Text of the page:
1. Never Hit Snooze. Ever.

I’m still convinced that had I never had an alarm clock with a snooze button, I’d be able to wake up like a kid on Christmas. Unfortunately, snoozing has become a firmly ingrained habit, to the point that I can set my alarm clock across the room from me and still manage to hit snooze without getting out of bed. (I don’t know how it happens. Just call me Mr. Fantastic). However, on the odd morning where I wake up and realize I do not have time to hit the snooze button (which involves noticing the time, remembering what day it is, and comprehending how much I have to do to get ready, all before my hand hits the snooze button) and I do get up, I find that I’m much more alert and comfortable than when I get up after snoozing even once. Lately I’ve been applying this with reasonable success. I have more presence of mind and don’t need to worry about getting trapped in an endless cycle of poor sleep and strange  dreams that involve ringing things.

This morning, however, I slept straight through my alarm. The snooze button was, therefore, not the culprit. Bringing us to…

2. Do Something in the Morning

Having an actual reason for getting up in the morning helps an awful lot, especially if that reason is something better than going to work (/school). Back when I was getting ready for my grading, I was waking up to complete part of my requirements. While this was a more motivating reason than the job I was later attending, it was not all that exciting (“Yes! 160 more pushups!”)

One thing I do like a lot is eating, especially breakfast foods. One of my fondest summer memories is family breakfasts on the Georgian Bay: eggs, bacon, toast, pancakes, fried potatoes, or whatever else we saw fit to have that day. I’ve thus taken to making large (occasionally too large) breakfasts. While I’m sure my cholesterol has gone up (lol I’m 19. What do I care? I’m going to live forever.) having something to do in the morning that I enjoy is an awesome motivator to get out of that dastardly bed!

This morning, I fully intended to make toad in a hole (fried egg in a hole in a piece of bread) and pancakes, along with a bowl of cereal (Reese Puffs) and fruit. I didn’t get to do this unfortunately (my breakfast consisted of a single plum. There is no emoticon to show how I feel about that). The intention, however, was there, so surely this could not be the culprit either!

This brings us to…

3. Be Less Comfortable

So this part requires a bit of an explanation, as I kind of stumbled upon this. I used to never like making my bed- no, I hated it. So I never did it. At some point last year, some switch inside me flipped, and I grew to really admire a properly made bed. So I began going out of my way to not only make my bed, but to make it as near to perfect as I can. This meant hospital corners and a very tight tuck. I did not go so far as to involve a ruler in these antics, and I never achieved a bed that I could bounce a quarter off of (damn fitted bed-spread…) but I did achieve something that gave a feeling of serenity to some deep, mildly-obsessive part of me. Sleeping under the covers of such a bed, however, invariably destroys all of that work. While it is not a terrible concession to re-make the bed in the morning, during a couple of particularly warm nights, I decided I would be better served by sleeping on top of my bed with a small blanket. I found that I got both a better sleep and I was more alert when I woke up, nearly recreating the readiness I felt as a child. I was not, however, overly comfortable (key plot point).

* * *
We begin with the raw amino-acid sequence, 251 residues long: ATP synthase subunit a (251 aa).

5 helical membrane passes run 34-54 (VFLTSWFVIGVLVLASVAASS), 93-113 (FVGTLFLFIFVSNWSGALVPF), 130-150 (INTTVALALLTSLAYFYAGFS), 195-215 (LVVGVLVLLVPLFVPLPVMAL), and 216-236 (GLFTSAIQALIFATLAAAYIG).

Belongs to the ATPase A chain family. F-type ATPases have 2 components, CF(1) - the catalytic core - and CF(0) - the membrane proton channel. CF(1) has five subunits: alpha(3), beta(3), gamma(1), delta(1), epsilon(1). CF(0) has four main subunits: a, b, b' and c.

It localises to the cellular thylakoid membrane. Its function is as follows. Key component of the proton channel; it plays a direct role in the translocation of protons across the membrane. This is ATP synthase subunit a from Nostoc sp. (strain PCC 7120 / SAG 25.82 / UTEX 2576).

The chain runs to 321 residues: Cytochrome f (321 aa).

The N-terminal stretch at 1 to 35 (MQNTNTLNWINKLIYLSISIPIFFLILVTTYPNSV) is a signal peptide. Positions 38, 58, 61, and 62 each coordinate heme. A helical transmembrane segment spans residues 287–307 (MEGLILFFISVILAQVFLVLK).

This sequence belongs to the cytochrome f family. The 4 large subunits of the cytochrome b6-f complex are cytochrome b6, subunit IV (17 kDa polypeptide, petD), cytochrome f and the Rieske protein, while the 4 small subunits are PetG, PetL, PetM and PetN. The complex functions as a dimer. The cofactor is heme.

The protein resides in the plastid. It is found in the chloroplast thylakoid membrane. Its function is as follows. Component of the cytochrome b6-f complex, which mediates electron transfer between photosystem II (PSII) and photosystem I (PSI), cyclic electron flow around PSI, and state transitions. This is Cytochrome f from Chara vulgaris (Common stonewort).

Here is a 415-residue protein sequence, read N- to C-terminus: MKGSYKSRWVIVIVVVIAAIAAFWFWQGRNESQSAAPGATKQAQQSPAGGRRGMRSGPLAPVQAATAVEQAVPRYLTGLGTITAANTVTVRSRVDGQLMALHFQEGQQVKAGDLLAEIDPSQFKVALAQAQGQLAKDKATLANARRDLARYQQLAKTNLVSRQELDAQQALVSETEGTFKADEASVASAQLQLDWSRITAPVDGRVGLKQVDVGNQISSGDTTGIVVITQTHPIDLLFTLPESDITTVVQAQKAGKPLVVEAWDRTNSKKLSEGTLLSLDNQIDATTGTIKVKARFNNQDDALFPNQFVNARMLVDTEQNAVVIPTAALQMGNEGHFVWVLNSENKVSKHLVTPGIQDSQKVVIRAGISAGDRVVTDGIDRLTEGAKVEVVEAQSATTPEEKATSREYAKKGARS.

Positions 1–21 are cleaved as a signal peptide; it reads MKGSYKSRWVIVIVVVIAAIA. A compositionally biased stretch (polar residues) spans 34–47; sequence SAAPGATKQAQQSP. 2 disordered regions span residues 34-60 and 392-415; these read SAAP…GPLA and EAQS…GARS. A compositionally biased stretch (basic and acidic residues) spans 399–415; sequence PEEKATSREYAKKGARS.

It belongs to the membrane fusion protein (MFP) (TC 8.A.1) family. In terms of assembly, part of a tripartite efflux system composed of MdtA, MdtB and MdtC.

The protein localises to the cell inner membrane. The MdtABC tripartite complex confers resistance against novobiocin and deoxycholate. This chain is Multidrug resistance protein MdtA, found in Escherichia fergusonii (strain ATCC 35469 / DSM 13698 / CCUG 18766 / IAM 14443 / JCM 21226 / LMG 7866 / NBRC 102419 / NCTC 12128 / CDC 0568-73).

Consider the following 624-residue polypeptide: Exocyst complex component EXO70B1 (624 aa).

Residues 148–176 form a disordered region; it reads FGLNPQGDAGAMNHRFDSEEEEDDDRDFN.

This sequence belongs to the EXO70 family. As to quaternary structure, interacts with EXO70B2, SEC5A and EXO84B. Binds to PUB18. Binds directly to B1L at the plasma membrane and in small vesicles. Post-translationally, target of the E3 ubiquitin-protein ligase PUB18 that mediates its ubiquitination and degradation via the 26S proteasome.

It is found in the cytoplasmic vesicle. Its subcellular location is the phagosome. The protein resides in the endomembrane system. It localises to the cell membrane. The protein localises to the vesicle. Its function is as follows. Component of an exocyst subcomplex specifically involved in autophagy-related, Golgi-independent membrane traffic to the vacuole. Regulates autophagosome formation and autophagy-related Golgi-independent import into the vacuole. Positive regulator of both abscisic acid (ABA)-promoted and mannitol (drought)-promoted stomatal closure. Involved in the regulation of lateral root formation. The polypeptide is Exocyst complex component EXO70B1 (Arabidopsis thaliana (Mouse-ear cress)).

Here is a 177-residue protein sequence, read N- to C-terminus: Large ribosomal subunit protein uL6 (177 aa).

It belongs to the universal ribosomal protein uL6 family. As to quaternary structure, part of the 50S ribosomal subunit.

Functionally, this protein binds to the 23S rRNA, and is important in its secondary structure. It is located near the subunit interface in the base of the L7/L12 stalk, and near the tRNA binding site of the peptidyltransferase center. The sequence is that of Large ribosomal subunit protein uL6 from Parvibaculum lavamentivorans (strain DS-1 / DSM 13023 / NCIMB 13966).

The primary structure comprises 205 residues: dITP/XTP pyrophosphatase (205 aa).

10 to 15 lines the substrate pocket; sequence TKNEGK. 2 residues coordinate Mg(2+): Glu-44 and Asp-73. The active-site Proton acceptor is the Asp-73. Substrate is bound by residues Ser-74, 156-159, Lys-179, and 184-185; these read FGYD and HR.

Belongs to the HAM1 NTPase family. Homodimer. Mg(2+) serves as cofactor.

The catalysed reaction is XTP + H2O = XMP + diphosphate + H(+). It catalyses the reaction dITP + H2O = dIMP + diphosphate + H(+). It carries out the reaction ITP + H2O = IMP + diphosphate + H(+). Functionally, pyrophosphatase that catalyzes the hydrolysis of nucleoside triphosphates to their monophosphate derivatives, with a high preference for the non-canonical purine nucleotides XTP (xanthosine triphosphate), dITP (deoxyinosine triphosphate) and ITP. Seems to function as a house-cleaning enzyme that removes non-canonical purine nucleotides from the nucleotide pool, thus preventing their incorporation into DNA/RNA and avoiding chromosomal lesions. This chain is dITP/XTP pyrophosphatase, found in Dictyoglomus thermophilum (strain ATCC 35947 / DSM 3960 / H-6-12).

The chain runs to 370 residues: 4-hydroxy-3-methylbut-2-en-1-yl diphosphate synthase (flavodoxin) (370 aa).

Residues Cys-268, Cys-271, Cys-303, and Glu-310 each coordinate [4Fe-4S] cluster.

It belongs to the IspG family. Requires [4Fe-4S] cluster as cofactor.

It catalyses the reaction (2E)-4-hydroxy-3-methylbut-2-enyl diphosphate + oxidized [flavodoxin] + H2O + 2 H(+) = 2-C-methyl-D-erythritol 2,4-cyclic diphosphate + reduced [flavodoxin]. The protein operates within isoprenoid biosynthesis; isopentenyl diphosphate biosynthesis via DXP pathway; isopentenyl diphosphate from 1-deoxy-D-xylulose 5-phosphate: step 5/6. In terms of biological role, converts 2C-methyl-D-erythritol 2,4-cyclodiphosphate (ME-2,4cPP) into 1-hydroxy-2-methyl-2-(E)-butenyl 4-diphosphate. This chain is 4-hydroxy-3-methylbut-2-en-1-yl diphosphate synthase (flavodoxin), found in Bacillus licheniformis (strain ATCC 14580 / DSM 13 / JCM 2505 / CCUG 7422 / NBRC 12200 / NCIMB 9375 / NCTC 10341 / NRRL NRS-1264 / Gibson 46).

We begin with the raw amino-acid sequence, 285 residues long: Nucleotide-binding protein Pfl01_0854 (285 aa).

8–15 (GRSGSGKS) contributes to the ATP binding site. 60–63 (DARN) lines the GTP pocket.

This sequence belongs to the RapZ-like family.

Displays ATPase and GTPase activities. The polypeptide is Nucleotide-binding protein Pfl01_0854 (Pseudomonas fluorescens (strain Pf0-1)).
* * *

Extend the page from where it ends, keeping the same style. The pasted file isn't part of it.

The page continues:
On Sunday, I participated in an event called the Spartan Sprint in Toronto (which they naturally held in Oro-Medonte Township). Not only did I race, but prior to that I volunteered all day as a gladiator (using a pugil stick (giant Q-tip) to knock people down as they neared the end of the race; thousands of people). By the time I got home on Sunday night, I was exhausted and starting to really feel the days exertions, so I was in need of some comfort. I felt there was no harm in sleeping under the covers. And like most addictive things, the first hit was just great. I slept well, woke up on time, and Monday was just fine. However, as I progressed along this path, the ugly side of the covers showed themselves. Literally. I hadn’t made the bed Monday morning, and so it was all too inviting come Monday night, and I made the mistake of sleeping under the covers for a second night in a row. Thus, in seeking the womb-like comfort of my loose, unmade bed, my entire life fell apart (more or less). I did sleep in two hours after all…

While this post should be viewed as a glaring indictment of the life-sabotaging “comforter” industry, it should not be viewed as critical of sleeping in, in general. It is nice to do when one has such a luxury, and probably has health benefits (sleeping for an unlimited period of time rather than a limited one certainly seems like it would help balance out one’s sleep schedule). I’ve just found that the three things listed here have been very effective at helping me break my addiction to oversleeping.

It’s back.

And this time, it’s flexible.

Actually it’s not. And by it, I mean me. So I’m going to fix that. In three weeks.

At least, that’s the goal. The plan is to do 15 minutes of stretching 4 times a day for the next 3 weeks. “Is this really going to be enough to achieve the splits?” you may ask. Well, to be honest, I have no idea. What I do know, is that I am more productive and enjoy my life more, when I’m working towards a goal and pushing myself. So, the blog is back, and so is a regimen. The regimen for this is going to be as follows:

Session 1:

  • 5 minutes isometric left splits
  • 5 minutes isometric right splits
  • 5 minutes isometric centre splits

Session 2:

  • 5 minutes butterfly sit
  • 5 minutes kneeling groin stretch
  • 5 minutes V-sit

Session 3:

  • 5 minutes left pigeon sit
  • 5 minutes right pigeon sit
  • 5 minutes hanging hamstring stretch

Session 4:

  • 5 minutes left splits
  • 5 minutes right splits
  • 5 minutes centre splits